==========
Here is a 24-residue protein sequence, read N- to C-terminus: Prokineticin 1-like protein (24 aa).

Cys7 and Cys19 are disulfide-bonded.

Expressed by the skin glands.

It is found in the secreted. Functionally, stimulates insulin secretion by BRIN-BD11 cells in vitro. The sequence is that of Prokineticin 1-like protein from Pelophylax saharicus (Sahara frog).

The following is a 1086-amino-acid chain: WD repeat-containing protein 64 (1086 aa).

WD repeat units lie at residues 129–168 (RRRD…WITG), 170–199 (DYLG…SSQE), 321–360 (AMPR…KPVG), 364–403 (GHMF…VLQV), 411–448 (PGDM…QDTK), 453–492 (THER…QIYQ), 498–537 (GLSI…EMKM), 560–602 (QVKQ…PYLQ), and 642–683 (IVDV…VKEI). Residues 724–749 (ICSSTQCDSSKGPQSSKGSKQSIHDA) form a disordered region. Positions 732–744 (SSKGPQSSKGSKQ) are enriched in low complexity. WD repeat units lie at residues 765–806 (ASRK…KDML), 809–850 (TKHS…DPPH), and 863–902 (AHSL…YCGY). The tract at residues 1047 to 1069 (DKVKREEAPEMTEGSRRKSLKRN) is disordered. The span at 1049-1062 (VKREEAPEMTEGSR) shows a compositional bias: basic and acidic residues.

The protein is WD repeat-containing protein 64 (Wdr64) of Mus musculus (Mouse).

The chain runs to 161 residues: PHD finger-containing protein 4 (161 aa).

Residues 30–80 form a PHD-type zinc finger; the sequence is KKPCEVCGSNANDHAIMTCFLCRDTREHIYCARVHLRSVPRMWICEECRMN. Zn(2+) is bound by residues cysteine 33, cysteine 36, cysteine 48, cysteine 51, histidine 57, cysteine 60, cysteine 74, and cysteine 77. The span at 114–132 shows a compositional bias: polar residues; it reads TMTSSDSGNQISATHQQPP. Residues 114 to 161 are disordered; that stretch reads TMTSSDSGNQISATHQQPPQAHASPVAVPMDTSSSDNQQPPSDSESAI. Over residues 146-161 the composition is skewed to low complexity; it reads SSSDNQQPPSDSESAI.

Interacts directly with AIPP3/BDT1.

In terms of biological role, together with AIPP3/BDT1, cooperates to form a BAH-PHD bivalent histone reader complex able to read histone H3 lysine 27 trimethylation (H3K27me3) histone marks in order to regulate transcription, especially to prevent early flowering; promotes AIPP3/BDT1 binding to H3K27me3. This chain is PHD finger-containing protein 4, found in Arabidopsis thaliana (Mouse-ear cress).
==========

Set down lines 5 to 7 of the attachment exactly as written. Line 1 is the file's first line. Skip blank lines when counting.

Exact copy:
The following is a 1086-amino-acid chain: WD repeat-containing protein 64 (1086 aa).

WD repeat units lie at residues 129–168 (RRRD…WITG), 170–199 (DYLG…SSQE), 321–360 (AMPR…KPVG), 364–403 (GHMF…VLQV), 411–448 (PGDM…QDTK), 453–492 (THER…QIYQ), 498–537 (GLSI…EMKM), 560–602 (QVKQ…PYLQ), and 642–683 (IVDV…VKEI). Residues 724–749 (ICSSTQCDSSKGPQSSKGSKQSIHDA) form a disordered region. Positions 732–744 (SSKGPQSSKGSKQ) are enriched in low complexity. WD repeat units lie at residues 765–806 (ASRK…KDML), 809–850 (TKHS…DPPH), and 863–902 (AHSL…YCGY). The tract at residues 1047 to 1069 (DKVKREEAPEMTEGSRRKSLKRN) is disordered. The span at 1049-1062 (VKREEAPEMTEGSR) shows a compositional bias: basic and acidic residues.

The protein is WD repeat-containing protein 64 (Wdr64) of Mus musculus (Mouse).